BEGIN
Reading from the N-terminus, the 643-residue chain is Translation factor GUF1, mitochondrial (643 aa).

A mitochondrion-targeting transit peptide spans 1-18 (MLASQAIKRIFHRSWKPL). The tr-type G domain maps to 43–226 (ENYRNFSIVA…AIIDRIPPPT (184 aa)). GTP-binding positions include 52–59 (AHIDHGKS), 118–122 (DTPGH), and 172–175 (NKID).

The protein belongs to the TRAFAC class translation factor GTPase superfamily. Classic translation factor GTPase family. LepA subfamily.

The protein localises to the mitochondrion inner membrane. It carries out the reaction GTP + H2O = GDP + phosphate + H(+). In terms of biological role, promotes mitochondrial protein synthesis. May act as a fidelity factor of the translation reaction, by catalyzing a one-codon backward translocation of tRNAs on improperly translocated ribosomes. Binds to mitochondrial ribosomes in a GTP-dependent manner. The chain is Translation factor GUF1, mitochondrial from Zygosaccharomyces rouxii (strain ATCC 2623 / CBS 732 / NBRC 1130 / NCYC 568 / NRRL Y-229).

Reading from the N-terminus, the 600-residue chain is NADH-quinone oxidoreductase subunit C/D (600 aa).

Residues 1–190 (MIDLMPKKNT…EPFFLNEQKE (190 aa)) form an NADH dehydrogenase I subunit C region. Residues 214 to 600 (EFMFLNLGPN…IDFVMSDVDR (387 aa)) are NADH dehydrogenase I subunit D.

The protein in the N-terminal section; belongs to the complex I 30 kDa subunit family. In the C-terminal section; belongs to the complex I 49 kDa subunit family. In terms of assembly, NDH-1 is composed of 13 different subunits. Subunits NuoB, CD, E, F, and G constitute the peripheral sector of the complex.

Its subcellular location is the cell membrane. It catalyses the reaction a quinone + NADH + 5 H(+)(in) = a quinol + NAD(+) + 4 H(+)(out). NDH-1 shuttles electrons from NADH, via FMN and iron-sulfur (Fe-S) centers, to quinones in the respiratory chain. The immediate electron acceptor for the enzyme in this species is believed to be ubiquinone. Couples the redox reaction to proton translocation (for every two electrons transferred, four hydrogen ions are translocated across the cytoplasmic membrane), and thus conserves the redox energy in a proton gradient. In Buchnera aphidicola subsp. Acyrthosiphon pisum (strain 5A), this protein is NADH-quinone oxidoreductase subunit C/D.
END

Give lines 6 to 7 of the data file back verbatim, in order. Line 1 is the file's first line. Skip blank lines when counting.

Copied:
Residues 1–190 (MIDLMPKKNT…EPFFLNEQKE (190 aa)) form an NADH dehydrogenase I subunit C region. Residues 214 to 600 (EFMFLNLGPN…IDFVMSDVDR (387 aa)) are NADH dehydrogenase I subunit D.

The protein in the N-terminal section; belongs to the complex I 30 kDa subunit family. In the C-terminal section; belongs to the complex I 49 kDa subunit family. In terms of assembly, NDH-1 is composed of 13 different subunits. Subunits NuoB, CD, E, F, and G constitute the peripheral sector of the complex.